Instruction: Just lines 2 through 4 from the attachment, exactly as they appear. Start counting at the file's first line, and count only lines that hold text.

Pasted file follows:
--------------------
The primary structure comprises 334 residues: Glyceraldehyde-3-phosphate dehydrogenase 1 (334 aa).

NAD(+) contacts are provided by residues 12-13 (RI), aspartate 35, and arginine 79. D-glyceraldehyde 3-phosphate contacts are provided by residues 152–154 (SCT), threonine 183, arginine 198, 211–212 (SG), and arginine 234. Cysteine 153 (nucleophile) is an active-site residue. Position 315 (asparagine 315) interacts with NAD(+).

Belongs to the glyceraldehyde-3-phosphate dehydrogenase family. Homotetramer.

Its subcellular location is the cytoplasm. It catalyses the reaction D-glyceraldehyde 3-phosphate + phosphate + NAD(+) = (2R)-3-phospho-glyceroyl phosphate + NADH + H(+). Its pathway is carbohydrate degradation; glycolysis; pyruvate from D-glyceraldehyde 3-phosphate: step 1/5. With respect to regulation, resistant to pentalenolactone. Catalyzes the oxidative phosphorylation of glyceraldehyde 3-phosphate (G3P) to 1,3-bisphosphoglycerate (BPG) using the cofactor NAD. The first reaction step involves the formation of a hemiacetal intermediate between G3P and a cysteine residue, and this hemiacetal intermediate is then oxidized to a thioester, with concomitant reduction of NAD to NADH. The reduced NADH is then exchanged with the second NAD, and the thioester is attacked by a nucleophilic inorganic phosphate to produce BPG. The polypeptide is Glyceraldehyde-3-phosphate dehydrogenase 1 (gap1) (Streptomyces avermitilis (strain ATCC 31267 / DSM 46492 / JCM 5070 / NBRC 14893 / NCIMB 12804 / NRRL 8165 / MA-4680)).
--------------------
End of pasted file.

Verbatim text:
NAD(+) contacts are provided by residues 12-13 (RI), aspartate 35, and arginine 79. D-glyceraldehyde 3-phosphate contacts are provided by residues 152–154 (SCT), threonine 183, arginine 198, 211–212 (SG), and arginine 234. Cysteine 153 (nucleophile) is an active-site residue. Position 315 (asparagine 315) interacts with NAD(+).

Belongs to the glyceraldehyde-3-phosphate dehydrogenase family. Homotetramer.

Its subcellular location is the cytoplasm. It catalyses the reaction D-glyceraldehyde 3-phosphate + phosphate + NAD(+) = (2R)-3-phospho-glyceroyl phosphate + NADH + H(+). Its pathway is carbohydrate degradation; glycolysis; pyruvate from D-glyceraldehyde 3-phosphate: step 1/5. With respect to regulation, resistant to pentalenolactone. Catalyzes the oxidative phosphorylation of glyceraldehyde 3-phosphate (G3P) to 1,3-bisphosphoglycerate (BPG) using the cofactor NAD. The first reaction step involves the formation of a hemiacetal intermediate between G3P and a cysteine residue, and this hemiacetal intermediate is then oxidized to a thioester, with concomitant reduction of NAD to NADH. The reduced NADH is then exchanged with the second NAD, and the thioester is attacked by a nucleophilic inorganic phosphate to produce BPG. The polypeptide is Glyceraldehyde-3-phosphate dehydrogenase 1 (gap1) (Streptomyces avermitilis (strain ATCC 31267 / DSM 46492 / JCM 5070 / NBRC 14893 / NCIMB 12804 / NRRL 8165 / MA-4680)).